Tag Archive: Martin Scorsese


SXSW Danny Boyle

So far one of the highlights of SXSW was the panel featuring director Danny Boyle. The enthusiasm he shared with Jack Giroux from filmschoolrejects.com about the event was evident during his Q&A. Even when the nifty “Danny Boyle’s Filmography” montage Fox Searchlight cut together was playing we saw Boyle dancing to it. He was happy to be there, and so were we.

While the Slumdog Millionaire director was there to promote Trance, Boyle discussed many of his films, and the lessons he learned from them. Unfortunately he didn’t have time to reminisce about all his movies, but what the director of Trance did talk about was noteworthy. Read more here:  http://bit.ly/Y7DUbk

That’s why we took notes:

Become a Great Filmmaker By Showing Interest in Priesthood 

“There are similarities [between a director and a priest]. There’s directing in priesthood and pouncing around. There are a number of directors who were going to be priests, like, Martin Scorsese and John Woo. Confessing your sins with movies is nice. You go to these dark places and access your darker side.”

Study Actors

“Theater is a much easier place to access, and you learn skills there. I learned how to deal with actors and the secrets. In the new film, TranceRosario Dawson says, ’5% of the population is extremely suggestible.’ They use techniques to find the 5%, and they’re often actors who want to change and do things that change them. I think you get that with an actor: wanting to experience something as an actor and as a storyteller. You have to trust your actor be a storyteller. Most people go to the cinema to see the actors.”

Your First Movie Has a Magic You Might Not Get Back

“Yeah, I think there’s something wonderful about your first time. Film is so technical. There’s so many elements that are manipulative, which you construct specifically to produce an effect. There’s a worry you’ll lose the innocence of your first try.

Lie to Financiers and Win an Oscar 

“There’s a perversity in there that’s delicious. We used Slumdog‘s impact to make a film we wanted to make. Nobody was going to make [127 Hours] because it’s a guy alone for six days and cuts his arm off. You lie to them, ‘Yeah, it’s an action movie with one guy!’. [For Slumdog] We didn’t tell them a third of it was going to be in Hindi. Sure, some kids get their eyes taken out, but it’s like Amelie crossed with Trainspotting! You’ll say anything to get your film made.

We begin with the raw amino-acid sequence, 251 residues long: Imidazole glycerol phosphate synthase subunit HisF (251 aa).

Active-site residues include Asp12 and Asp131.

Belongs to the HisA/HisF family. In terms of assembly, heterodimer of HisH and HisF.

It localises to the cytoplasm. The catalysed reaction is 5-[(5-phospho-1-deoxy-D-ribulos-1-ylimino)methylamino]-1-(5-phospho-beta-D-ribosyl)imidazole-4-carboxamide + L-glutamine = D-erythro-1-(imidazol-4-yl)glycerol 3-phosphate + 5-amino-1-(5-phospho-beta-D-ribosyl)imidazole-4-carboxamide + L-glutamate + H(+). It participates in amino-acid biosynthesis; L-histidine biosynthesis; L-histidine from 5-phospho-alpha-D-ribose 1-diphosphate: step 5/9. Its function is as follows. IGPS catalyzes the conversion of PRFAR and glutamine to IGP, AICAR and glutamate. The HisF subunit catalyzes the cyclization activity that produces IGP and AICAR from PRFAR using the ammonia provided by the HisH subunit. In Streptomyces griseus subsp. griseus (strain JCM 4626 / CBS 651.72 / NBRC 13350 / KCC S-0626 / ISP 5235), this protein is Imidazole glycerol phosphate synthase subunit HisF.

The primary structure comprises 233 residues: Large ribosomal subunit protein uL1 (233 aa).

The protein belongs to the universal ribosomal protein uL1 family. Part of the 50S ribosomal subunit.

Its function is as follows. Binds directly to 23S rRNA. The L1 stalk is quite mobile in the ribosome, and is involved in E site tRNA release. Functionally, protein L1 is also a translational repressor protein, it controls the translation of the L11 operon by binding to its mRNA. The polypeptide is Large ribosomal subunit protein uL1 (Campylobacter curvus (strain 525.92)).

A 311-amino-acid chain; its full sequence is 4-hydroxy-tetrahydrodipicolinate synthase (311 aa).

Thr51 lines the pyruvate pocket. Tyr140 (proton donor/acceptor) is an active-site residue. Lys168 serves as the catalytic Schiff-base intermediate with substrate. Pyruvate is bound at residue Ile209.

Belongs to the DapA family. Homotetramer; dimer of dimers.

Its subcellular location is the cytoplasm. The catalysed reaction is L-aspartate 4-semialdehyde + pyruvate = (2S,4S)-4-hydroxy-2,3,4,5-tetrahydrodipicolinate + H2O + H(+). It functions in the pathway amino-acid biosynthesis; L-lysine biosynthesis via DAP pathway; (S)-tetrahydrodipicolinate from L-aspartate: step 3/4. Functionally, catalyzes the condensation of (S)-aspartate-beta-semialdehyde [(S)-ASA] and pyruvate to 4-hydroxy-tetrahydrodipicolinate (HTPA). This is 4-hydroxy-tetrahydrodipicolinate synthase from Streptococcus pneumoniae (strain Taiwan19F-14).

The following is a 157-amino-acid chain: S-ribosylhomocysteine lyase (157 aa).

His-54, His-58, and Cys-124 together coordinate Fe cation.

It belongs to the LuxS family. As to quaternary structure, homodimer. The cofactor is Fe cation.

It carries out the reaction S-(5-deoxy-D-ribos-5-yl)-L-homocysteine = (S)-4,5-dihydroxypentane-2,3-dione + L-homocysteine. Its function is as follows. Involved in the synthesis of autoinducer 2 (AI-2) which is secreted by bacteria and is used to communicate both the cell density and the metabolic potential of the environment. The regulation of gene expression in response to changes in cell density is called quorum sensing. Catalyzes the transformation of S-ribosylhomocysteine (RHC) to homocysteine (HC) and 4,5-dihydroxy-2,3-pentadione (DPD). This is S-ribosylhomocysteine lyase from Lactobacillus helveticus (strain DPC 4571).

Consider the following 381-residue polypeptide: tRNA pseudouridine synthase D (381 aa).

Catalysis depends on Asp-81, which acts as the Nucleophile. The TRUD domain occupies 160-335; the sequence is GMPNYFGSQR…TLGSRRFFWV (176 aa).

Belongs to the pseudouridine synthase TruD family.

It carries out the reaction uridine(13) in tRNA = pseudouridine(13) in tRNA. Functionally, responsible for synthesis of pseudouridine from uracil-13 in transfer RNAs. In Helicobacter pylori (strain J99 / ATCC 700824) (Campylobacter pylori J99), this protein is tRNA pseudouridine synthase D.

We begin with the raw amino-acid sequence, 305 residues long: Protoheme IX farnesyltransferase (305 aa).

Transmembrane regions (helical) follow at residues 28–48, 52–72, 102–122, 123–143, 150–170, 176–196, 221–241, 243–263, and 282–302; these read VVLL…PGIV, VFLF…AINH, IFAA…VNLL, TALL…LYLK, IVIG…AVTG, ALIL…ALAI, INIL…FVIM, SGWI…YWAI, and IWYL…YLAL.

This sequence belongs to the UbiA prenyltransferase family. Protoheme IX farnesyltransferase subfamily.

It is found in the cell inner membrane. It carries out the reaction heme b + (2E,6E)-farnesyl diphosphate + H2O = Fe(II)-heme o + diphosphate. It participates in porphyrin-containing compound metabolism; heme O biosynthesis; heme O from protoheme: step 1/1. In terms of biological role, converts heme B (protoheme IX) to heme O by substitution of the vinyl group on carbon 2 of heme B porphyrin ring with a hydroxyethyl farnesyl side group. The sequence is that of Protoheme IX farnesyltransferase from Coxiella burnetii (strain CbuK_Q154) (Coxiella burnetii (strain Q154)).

“Too MTV” Isn’t a Bad Thing 

“I was watching The Big Chill on the way over here, and those were bold choices. The Doors and Ride of the Valkyries in Apocalypse Now…I mean this whole realistic world is now being shown through this prism. When we started with Shallow Grave and Trainspotting we did that, but we were attacked as being ‘too MTV.’ They said they were like music videos. I thought it was a compliment at the time. People are living their life like that. I see my life like pop music, singing to myself and seeing it here and there.”

The Power of Music

“My coming of age was puck. In 1978 I was 20, and that was an amazing time for me. 15 years later there was rave culture in Britian, and I was just about old enough to go enjoy that. I was 35, around when I started making films. Although the book [“Trainspotting”] is about drugs, the film is about dance culture. We did that unapolgetically. We wanted to make a drug movie you could watch, since most are so depressing. Maybe someone does heroin, throws up, and sits in a corner for 10 hours, but that’s not cinematic. The drug does destroy people in the film, but the rhythm of the film can be expressed with a different tempo. That’s why the music in Trainspotting…there’s a hidden path from pop to electronic down music and then to Brit pop.”

Movies Should Assault

“I love energy in movies. I want my films to mesmerize people. I used to get that with Nic Roeg films, where I’m pinned by the characters and there’s no oxygen…I want the rabbit in the headlights. We don’t go to a dark room to discuss a film, but feel it and experience it. If it’s a dumb action movie, you may not want to. Depends on the context. When you’ve paid 12 dollars, I want you to be assaulted by the film. I want the film to assault you.”

A Few Other Tidbits From Boyle

  • “In the films we make, we try to change genre so you don’t go in, ‘I know how to do this.’ I’ve done that before, and it’s not good for you. You should try to work it out.”
  • “The risk taking you shouldn’t do is what you should do, but you should cover your back. Those risks make your films standout.”
  • “I was never a fan of zombie movies. I never thought we were making one [with 28 Days Later], but that’s what everyone calls it. It’s gone on to kick off a renewal of interest, including a TV show we have no rights for.”